The low-pressure fog nozzle. If a standard fog nozzle operates at 100 psi, a low-pressure nozzle operates at pressures below 100 psi. As previously discussed, the lower we can get the nozzle pressure while maintaining gpm, the lower the nozzle reaction will be. As long as the stream has adequate reach and shape, the lower the pressure at which the nozzle operates, the better it will be for the nozzle team. Consider three nozzles. Each flows 180 gpm at 100 psi, 75 psi, and 50 psi, respectively. The nozzle that flows 180 gpm at 50-psi nozzle pressure will be the easiest to control.

Low-pressure fog nozzles have been around for many years and are becoming very popular. Fire departments reluctant to switch to smooth-bore nozzles are learning that they can have the same easy handling characteristics for which the smooth bore is known, but with fog capability. Many different flow/pressure combinations are available. The following rated nozzles are common and are growing in use by many good fire departments: 150 gpm at 75 psi (stated as 150@75), 175@75, and 200@75. Other low-pressure nozzles are also available.

Quite by accident, while talking to a nozzle vendor, I came across the low-pressure nozzle to which my department is switch- ing. It is rated as a 250@100 psi nozzle. If it is rated at 100 psi, you may ask, how is it a low-pressure nozzle? The answer is that we “underpump” the nozzle to deliver 180 gpm at 50 psi nozzle pressure. Do those numbers sound familiar? They are the same as those of a 1516-inch smooth-bore nozzle with fog capability. The straight-stream pattern, which we use for most of our interior firefighting, is the closest to a smooth-bore stream I have ever seen. A vendor that sells nozzles to the Memphis Fire Department tells me that it is doing something very similar. It is underpumping a 200@75 to deliver 160@50. The concept is the same, only the target gpm is lower. The Memphis Fire Department has recognized the need to select a minimum standard gpm and reduce the nozzle pressure at which it is flowed.

At ratings above 175 gpm, the different manufacturers increase the size of the nozzle body to accommodate the higher flows. At first glance, these nozzles look quite large and unwieldy. Nozzles should be purchased based on how they perform, not on how they look.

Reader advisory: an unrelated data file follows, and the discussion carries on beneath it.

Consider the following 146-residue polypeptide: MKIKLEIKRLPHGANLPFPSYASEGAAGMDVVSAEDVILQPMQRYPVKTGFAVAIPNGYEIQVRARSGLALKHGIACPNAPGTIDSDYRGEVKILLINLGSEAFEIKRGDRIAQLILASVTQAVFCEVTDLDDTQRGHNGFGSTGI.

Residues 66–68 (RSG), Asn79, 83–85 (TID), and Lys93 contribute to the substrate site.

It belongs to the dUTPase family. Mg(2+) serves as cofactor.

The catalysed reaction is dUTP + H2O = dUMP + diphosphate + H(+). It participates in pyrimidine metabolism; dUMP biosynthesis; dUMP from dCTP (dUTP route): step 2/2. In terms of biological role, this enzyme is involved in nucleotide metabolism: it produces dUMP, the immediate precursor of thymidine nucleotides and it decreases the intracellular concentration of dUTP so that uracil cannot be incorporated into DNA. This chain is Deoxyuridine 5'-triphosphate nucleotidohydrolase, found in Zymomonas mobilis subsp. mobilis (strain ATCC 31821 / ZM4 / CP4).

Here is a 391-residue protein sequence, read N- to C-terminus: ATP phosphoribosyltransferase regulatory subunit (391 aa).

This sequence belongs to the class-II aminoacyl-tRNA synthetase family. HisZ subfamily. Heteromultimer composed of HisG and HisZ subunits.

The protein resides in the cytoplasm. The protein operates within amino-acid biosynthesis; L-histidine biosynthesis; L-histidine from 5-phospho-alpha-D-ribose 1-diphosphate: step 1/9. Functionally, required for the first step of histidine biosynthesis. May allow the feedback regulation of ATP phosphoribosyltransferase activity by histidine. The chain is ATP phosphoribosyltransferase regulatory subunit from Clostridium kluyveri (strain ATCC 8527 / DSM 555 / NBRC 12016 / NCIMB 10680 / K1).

The initial impression of the awkward appearance of the 250@100 nozzles disappears the moment you flow 180 gpm through one of the nozzles. I believe it is the large barrel size that produces the excellent streams it delivers. Without a doubt, it produces a 180-gpm stream that is superior to any fog nozzle I have ever tested. The heavy droplets produced by the low nozzle pressure deliver a straight-stream pattern that rivals any smooth bore, with almost identical handling characteristics. The deflector stem is easily changed to convert a 250@100 to a 200@75.

We have discussed the characteristics of a fire stream that will allow our engine companies to extinguish multiple rooms of fire from interior positions. Adequate volume and reach are vital for allowing the engine to push a handline into the seat of the fire. Using the two-firefighter nozzle-team concept, a stream that is adequate and safe for interior operations can be delivered by a smooth-bore, automatic-fog, or low-pressure fog nozzle. Nozzles that flow a given gpm at a lower nozzle pressure are easier to handle. Keep this in mind as you evaluate the way your engine companies are operating and consider new equipment purchases. For fire departments that do not have the luxury of six-firefighter ladder companies, the engine company`s ability to get a handline inside the structure and control the fire may be their only chance to save lives.

Don`t assume that your handline practices are effective or safe just because you are good at one-room fires. Every fire department should set a minimum gpm SOP for interior handlines and ensure that the engine companies are meeting it. This SOP should be based on experience and analysis, not on the basis of “because we`ve always done it that way.” The standard should be established by conscious decision and not be allowed to just happen. The only way to know for sure is to perform actual flow tests and train. Engine companies must know exactly what their handlines are flowing to be effective and safe while operating inside burning buildings.